Leaders' blast in tax storm.
TEES small business leaders have slammed the current taxation system as "damaging and uncompetitive", as the escalating row over the abolition of the 10p income tax rate heaped further pressure on Gordon Brown today.
The Prime Minister is facing more back-bench rebellion over the decision - which has left many low income earners worse off.
Local firms, who say it is damaging their relationship with employees, are seething over an extra burden on top of recent hikes in corporation tax and capital gains.
John Pettifer, managing director of IT equipment recycling firm, Recycling IT, believes the move could make it harder to attract and retain skilled workers.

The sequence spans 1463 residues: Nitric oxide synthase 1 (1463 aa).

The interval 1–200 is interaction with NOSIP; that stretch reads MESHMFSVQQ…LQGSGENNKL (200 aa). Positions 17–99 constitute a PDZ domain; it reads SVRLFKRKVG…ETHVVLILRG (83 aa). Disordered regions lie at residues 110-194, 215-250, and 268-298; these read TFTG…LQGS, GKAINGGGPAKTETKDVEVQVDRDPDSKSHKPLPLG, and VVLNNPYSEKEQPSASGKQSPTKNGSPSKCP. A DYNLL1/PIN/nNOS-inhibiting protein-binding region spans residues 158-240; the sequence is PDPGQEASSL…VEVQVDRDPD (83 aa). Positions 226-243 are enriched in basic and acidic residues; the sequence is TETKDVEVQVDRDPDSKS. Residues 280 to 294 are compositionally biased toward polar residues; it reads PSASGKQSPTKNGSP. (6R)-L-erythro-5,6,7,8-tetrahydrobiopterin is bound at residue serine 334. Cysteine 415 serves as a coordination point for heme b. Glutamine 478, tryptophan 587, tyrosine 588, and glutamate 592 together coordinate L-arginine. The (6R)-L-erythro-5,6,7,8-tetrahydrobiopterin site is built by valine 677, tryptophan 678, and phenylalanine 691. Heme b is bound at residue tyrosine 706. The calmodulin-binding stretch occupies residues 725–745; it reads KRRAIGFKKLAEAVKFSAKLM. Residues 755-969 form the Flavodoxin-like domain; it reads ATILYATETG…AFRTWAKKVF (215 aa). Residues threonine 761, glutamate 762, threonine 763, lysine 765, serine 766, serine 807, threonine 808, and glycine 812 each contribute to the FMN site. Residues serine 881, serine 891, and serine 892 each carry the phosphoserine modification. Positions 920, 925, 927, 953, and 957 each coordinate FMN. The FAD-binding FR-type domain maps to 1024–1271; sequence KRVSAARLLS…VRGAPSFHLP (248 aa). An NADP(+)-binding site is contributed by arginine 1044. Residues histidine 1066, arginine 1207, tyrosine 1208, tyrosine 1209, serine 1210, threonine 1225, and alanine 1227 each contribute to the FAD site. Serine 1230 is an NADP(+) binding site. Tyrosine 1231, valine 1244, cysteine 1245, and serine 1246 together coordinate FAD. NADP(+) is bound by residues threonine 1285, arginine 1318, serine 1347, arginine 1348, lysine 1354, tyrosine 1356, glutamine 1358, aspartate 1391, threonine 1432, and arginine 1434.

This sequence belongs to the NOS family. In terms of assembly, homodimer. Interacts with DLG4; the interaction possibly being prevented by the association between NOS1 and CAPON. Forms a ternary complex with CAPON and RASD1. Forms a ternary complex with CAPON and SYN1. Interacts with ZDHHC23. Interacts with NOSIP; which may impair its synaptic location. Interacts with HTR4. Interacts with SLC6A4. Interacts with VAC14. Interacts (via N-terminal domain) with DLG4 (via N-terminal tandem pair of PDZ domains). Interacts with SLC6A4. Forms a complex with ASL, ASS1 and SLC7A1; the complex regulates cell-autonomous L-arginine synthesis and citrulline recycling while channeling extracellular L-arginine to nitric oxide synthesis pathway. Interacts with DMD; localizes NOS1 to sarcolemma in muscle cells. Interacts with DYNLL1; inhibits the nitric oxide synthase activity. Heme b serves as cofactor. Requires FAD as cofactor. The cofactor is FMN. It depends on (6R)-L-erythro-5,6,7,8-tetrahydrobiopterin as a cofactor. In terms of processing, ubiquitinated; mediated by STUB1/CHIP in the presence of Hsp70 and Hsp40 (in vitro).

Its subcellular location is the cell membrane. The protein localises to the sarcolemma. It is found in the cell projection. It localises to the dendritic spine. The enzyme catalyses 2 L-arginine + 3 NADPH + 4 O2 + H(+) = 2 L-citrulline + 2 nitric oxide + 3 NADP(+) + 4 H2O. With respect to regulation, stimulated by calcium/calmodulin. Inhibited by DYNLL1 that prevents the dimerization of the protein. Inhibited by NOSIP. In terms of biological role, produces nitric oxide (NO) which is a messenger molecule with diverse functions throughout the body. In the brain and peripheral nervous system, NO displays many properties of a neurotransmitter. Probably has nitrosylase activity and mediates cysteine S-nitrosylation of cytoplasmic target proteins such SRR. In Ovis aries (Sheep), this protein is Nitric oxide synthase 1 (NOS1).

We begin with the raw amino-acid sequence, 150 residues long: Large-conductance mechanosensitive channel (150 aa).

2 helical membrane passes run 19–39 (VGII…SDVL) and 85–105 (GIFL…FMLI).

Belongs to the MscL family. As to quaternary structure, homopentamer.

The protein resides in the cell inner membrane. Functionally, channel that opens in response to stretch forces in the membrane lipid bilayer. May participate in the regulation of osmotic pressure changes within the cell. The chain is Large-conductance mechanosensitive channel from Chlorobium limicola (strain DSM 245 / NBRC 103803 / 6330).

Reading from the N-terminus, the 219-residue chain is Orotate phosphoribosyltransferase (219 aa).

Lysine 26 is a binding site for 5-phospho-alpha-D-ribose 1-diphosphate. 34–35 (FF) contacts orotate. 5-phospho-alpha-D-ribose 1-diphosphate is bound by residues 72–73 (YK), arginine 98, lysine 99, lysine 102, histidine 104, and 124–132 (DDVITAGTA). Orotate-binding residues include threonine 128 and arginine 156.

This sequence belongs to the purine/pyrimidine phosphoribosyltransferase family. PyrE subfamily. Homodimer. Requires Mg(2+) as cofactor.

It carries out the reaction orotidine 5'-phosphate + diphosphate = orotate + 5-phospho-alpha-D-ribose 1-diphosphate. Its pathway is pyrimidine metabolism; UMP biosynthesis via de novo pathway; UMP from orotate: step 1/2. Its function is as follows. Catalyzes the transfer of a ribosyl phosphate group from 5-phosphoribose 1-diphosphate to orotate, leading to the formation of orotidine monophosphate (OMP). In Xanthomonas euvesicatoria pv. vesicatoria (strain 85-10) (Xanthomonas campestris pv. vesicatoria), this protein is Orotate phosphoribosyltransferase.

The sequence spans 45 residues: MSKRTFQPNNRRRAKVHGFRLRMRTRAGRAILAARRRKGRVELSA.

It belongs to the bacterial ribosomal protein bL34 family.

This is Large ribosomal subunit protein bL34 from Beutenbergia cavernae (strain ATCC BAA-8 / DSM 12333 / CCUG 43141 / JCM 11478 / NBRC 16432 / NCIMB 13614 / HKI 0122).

He said: "Some of my staff are worse off by about pounds 6 per week. That might not sound much but it's an extra take-away each week.
"There's not a lot I can do and the additional problems of corporation tax and business rates has contributed to an uncompetitive trading environment."
Mr Pettifer said his business rates had increased from pounds 2,000 last year to pounds 9,000 in 2008-2009. "We don't qualify for small business rate relief because we need a relatively large floor space to run our business," he said.
David Forefit, director of Forefit Structural Glass Solutions in Nunthorpe, said the current system was "unfair".
"The inequality means that smaller businesses are getting hammered," he said.
In recent months the government has hit small businesses with a triple tax whammy. In addition to the income tax, corporation tax has risen from 19% to 21% in the last 12 months, rising to 22% in April 2009. Meanwhile, capital gains tax taper relief has also been scrapped.
John Wright, Tees Valley-based chairman of the Federation of Small Businesses (FSB), said the government was sending out "all the wrong signals" and called for a reduction in corporation tax to appease smaller firms.